13. Name one or two non-music-related things/subjects about which you are also passionate.
Oooh, so many things--the law, criminal justice system reform, political philosophy, gender studies, sociology, fashion (I'd love to learn more and one day start my own clothing line), watching my friends who are professional athletes compete (soccer, volleyball, swimming), watching Laker games and USWNT and Manchester United matches, memes, epidemiology (though I know close to nothing about it... the little I have learned is fascinating), discovering more about myself as I evolve as a person and learning how to be a better human...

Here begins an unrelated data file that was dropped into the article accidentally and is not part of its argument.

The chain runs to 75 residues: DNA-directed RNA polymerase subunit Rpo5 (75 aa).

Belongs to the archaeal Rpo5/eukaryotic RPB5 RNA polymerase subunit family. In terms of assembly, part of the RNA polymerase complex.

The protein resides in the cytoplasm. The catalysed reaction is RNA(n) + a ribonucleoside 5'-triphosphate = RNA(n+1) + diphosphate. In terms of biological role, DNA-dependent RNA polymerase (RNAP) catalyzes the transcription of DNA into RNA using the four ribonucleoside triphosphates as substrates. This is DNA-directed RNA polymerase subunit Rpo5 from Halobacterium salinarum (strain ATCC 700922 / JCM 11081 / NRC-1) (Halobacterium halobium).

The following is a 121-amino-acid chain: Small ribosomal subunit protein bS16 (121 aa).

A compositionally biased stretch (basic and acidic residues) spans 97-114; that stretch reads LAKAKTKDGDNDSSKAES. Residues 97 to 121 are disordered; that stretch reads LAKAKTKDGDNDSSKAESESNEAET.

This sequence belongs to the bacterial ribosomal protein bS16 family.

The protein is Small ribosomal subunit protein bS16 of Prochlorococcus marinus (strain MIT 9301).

14. Any final thoughts? Alternatively, do you have any questions for me and/or the greater AAPI music community? I remember discussing how amazing Crazy Rich Asians was with Tim after it came out; we both adored the movie ... I think I've re-watched it maybe four or five times with my husband already. I more recently chatted with Miren about watching Bling Empire and how we both were surprised we really enjoyed that reality series. Just like on the big screen, representation truly matters in every realm... seeing Asian representation in that movie and reality series really moved me. I hope this project helps further AAPI representation in the music industry and helps people like me feel a little less alone, knowing there are many of us out there... with such varied stories and backgrounds... maybe it'll connect some of us too! Maybe it'll lead to collaborations, new friendships, more discussions, and events in the future. Maybe it might encourage some non-AAPI friends or fans of ours to broaden their perspective by reading a few different interviews and allowing them to empathize with us. Maybe those who are hapa / mixed AAPI can better understand the struggles of those of full Asian heritage, and that those of full Asian heritage can better understand the struggles of those of hapas / other mixed AAPIs... and come together to help each other. Maybe by sharing our collective AAPI music community voice, we can give the younger generations something to aspire to and make their conversations with their parents richer and more well informed about what it's really like to work in the music industry. Maybe we can be a positive, progressive, informed collective voice in the larger AAPI conversations and minority conversations in general. I have so much hope for what this community might evolve to become and am certain that this month of featured interviews was just the beginning for us all.